Reach out to your network and connect with as many people as you can! A beach cleanup is most successful when executed through a team effort.
Furthermore, reach out to local news organizations and post information on public bulletin boards, Facebook groups and other avenues to get the word of your event out. You don't have to draft any fancy press release or create an elaborate poster, just list your five W's (who, what, where, when, why) and you're good to go!
Gather supplies and seek community
Whether you, alone, or a handful of task force members are planning to supply the bulk of supplies for the cleanup, it's best to gather your inventory days in advance.
If you do plan to publicize your event, plan to bring extra supplies in case your supporters come empty-handed.
Here's a checklist of materials you should have on hand before the beach cleanup: garbage bags, gloves, sifters, rakes, shovels, sunscreen, a first-aid kit (disinfectants, antibiotic cream, bandages, etc.), and lots of water and snacks.
If someone in the task force drives a truck or Guam bomb, and is more than willing to dispose of the trash themselves, then kudos to them! If not, then it doesn't hurt to ask a village mayor if they're willing to pick up your collected trash bags afterward.
If you do plan a rather large-scale beach cleanup, it also doesn't hurt to ask your local hardware or grocery store if they are willing to donate any supplies toward your goodwill efforts. Mentioning the possible publicity of the event might be a good selling point.
Everyone in Guam – our entire community – has a stake in the maintenance and preservation of our beaches. Why not lend a hand?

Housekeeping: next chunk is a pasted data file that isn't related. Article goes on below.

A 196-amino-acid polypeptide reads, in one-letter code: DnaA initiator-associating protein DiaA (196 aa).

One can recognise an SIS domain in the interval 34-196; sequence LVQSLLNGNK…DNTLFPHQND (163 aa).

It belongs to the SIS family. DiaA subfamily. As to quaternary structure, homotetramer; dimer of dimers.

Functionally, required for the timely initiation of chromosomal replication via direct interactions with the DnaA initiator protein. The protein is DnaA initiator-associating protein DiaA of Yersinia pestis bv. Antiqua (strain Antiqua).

So, you decided on a date, time and place, you have an armada of beach lovers armed with hopefully more than enough cleaning materials. That's it, right? Wrong.
It's best to think about other potential logistical hurdles that could make or break your beach cleanup. I'm talking about parking, safety and strategy.
Most beaches in Guam have decent parking spaces, but make sure the beach you choose to clean has ample parking space for any amount of task force members that may come. Let participants know where they can park before the day of the event.
Volunteers should also know if there are any areas of the beach to avoid. Any sections near hazardous surf, sharp rocks or by fragile habitats (animals or plants), should be noted and announced.
Have a plan for cleaning up the beach. Even if there are a lot of people involved, it's not very efficient to have volunteers wandering aimlessly for trash. Try to divide groups into sections of the beach, or have groups of volunteers start at one end and make their way to the other.
Make it fun and set the tone
Picking up trash – even if at the beach – isn't exactly how most people would particularly like to spend their Saturdays (or any day, for that matter).
Reward your task force and volunteers with a good time! Plan for someone to bring a good speaker or sound system to make the constant bending over a little more enjoyable.
You might even want to make it a contest, say, collecting the most trash or finding the most unusual piece of trash for a prize.
Share your success and inspire a movement
Once you've completed your event, pat yourself on the back – really! Publicly organized beach cleanups and even small, personal cleanups don't happen as often as they should.
Use social media to brag about your task force's accomplishments. Proudly post photos of the bags of trash you collected – no matter how many – and share group photos of participants in order to reach out to more networks of people interested in joining your movement.
Invite local news organizations to cover your beach cleanup beforehand (it's good news we all could use). Write letters and send photos to media outlets after the event to further share your goodwill with the entire community.
Boast beaches with pride
It's no wonder residents of Guam are proud of their island. For all that this tiny Pacific island has to offer, there's an abundance of blessings within reach to feel good about, and one of them is definitely the beach.
So, yes, have pride and show off our beaches to your friends and family off-island and around the world! We are indeed lucky to live in paradise.
However, before you upload anything about your barbecue at Matapang, your swim in Ipan or your snorkel session at Gab Gab, make sure you've had a hand in preserving that special beach moment for everyone to have and enjoy, trash-free.